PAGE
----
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  • (I.)

    On some nights, admist this atmospheric haze, the sun is actually red. Like a perfectly round red lollipop in the sky. One could lick it and burn up in a ball of flame while choking on 30,000 feet of Beijing city smog. It would taste like the infinitude of a burning country as old as the parting of the continents itself. It would crumble at the touch of the tongue.

    I have lost my ability to read Chinese. Ten thousand years of scholarly meaning rendered to only pictures to me. Funny-looking shapes with little squares and dots, like mashed-up constellations . The infinity of illegibility match cut with the infinity of lost culture. Insert a little space ship soaring through the center of each.

    Almost hidden in the corner of a spacious zoo-yard, a lonesome panda walks back and forth and back and forth in routine orbit around a rock. It's already been about an hour, and the panda has not yet stopped it's endless circle.

    This panda is the mother of a newborn panda that recently got shipped to another zoo. Yearning for his mother, this panda refuses to eat the bamboo leaves given by zoologists. Thus a zoologist dresses up as a larger panda, in 90 degree heat, and feeds the panda with un-gloved human hands. Now, the young panda eats.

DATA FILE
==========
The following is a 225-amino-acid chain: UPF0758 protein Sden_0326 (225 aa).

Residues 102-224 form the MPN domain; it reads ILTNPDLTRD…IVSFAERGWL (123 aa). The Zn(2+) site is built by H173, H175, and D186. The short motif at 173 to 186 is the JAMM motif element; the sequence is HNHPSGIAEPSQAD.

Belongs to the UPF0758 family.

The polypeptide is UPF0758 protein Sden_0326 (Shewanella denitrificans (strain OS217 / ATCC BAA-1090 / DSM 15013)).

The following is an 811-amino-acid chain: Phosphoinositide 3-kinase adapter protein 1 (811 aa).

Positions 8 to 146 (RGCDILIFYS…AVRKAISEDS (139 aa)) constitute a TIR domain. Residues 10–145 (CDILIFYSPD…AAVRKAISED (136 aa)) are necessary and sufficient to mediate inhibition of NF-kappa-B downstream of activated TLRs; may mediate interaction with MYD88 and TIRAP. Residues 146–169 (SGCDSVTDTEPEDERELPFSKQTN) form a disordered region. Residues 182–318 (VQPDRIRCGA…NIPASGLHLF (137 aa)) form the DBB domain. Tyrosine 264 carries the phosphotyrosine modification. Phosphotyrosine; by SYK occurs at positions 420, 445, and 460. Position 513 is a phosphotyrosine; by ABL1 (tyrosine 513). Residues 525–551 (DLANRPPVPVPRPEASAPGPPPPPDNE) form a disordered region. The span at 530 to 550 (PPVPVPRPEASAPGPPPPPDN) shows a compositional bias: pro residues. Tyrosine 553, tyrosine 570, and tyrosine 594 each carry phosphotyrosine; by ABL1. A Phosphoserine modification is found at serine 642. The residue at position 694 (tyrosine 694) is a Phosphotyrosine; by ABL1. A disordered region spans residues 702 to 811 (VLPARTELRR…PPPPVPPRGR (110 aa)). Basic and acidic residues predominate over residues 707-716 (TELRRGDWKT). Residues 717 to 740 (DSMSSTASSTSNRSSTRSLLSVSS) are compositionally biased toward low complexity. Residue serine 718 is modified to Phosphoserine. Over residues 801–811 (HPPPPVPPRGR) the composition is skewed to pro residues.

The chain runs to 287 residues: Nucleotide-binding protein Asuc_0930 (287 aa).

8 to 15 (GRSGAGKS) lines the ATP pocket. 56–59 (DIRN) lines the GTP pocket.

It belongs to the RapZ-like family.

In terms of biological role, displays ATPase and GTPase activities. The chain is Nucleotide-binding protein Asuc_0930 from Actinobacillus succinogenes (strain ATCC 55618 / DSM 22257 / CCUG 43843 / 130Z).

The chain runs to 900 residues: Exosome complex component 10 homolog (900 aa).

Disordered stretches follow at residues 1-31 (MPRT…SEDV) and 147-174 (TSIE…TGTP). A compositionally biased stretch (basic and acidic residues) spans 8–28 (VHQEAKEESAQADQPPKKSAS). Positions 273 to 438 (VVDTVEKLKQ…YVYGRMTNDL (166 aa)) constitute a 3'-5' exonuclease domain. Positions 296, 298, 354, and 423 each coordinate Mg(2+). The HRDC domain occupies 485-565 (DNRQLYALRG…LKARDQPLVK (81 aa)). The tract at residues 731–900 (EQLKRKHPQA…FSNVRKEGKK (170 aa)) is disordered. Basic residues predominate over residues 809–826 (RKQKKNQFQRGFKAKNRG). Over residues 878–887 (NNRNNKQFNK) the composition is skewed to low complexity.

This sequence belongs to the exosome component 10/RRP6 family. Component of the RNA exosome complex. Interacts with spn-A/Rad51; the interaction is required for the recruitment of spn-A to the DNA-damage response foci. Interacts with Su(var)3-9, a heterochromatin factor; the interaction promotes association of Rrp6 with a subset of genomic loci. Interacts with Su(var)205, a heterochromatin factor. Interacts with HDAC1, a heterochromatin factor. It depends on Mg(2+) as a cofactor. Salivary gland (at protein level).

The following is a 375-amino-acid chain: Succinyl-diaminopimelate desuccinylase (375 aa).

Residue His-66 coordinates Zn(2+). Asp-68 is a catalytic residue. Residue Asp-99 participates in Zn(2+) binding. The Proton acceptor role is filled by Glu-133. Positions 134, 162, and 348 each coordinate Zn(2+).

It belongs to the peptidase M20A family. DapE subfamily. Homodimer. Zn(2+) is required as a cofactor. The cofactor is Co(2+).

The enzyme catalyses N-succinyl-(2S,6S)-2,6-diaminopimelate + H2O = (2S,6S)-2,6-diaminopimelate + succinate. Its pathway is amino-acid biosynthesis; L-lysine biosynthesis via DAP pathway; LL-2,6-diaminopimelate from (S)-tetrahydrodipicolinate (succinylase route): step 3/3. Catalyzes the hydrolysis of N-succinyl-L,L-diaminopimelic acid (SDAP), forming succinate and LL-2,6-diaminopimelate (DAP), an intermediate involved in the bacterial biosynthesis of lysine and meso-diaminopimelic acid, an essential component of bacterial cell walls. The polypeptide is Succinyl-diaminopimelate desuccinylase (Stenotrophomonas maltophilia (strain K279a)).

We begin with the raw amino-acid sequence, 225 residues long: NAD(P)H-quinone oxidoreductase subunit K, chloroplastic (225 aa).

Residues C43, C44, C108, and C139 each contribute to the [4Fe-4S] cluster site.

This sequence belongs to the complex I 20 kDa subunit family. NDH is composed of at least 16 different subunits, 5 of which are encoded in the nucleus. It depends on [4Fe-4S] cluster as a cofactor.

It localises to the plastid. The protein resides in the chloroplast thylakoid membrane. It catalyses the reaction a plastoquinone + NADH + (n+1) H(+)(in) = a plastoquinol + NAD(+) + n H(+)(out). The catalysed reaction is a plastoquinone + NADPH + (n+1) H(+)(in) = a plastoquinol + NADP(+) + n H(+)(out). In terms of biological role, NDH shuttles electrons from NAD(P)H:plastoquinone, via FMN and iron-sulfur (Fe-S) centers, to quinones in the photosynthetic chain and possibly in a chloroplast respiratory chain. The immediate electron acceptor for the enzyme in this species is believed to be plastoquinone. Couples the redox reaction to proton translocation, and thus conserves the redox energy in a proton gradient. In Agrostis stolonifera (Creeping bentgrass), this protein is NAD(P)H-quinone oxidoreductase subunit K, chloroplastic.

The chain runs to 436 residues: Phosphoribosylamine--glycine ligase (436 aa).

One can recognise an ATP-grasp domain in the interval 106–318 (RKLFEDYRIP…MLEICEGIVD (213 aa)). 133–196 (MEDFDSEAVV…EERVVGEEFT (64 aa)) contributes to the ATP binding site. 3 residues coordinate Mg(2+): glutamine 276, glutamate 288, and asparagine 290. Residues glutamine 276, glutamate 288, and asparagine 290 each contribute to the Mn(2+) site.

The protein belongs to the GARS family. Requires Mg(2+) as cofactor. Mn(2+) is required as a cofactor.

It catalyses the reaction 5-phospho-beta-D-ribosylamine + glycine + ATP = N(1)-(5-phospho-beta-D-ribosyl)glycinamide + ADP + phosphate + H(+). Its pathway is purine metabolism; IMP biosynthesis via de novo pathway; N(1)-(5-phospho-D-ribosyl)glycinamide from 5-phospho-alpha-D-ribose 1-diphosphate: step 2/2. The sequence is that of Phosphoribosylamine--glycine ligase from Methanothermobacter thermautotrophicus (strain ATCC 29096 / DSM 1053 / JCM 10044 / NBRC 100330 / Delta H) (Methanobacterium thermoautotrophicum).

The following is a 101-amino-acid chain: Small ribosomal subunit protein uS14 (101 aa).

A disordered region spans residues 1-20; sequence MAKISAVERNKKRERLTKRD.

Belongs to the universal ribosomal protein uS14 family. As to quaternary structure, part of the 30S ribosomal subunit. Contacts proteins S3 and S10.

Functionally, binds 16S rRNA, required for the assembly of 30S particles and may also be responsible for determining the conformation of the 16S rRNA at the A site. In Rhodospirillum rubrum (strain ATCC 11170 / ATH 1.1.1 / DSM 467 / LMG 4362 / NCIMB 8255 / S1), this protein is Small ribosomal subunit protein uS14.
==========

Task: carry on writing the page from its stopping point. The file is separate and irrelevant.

Somewhere deep underground, the hair of 200 Beijing civilians is swept sideways by the breeze of a speeding subway train. Submerged, waist-deep in sweaty commuters, I am pushing my way through to the already closing doors. Inside, I join the herd of people rocking back and forth to an unknown rhythm. This rhythm, is the heartbeat of this line 1 subway. Ten stops later, the crowd has dribbled out like an emptying basin, leaving only a handful of people in this compartment. In the distance, I hear some kind of generation-old folk song about Chinese pride. This song is one I remember from my childhood. My parents would sing to their chinese friends to imported karaoke LPs in the suburban home I grew up in. The wind would carry my mother's voice out the window, and it would fill the snow-covered streets in the quiet Canadian neighborhood that I grew up in. But instead, here, in this subway, this very same song is carried to hundreds of pairs of human ears by a wireless microphone held in the hand of a disabled woman being pushed in a wheel-chair by a forty-year-old man. Dangling from the arm rest, There is a paper bag filled with a feeble amount of chinese yuan. Though she sings in perfect pitch, hitting all the right notes, there is no joy in her voice as it formulates the syllables "China, the country of my home." In the split second of a moment where we exchange glances, to me, she is an embodiment of pained wonder carved into my memory forever -- to her, I am just one of thousands of faceless subway commuters soaring through her periphery everyday. Our bodies rock back and forth in unison to the trembling train. And then she and her voice disappear into the droning shuffle of this train. I wonder about her. How old she is, how exposed she feels, has she ever felt true happiness amidst all the subway compartments after subway compartments her voice has come to inhabit and haunt?

    I get off this train, only to prepare to transfer to another one. I feel faint, as the station fades into an under-exposed photograph, large silhouettes, friends, and people gathering around me. This place that is no place. A hole dug to China. I was brought up by the hands that held the shovel.
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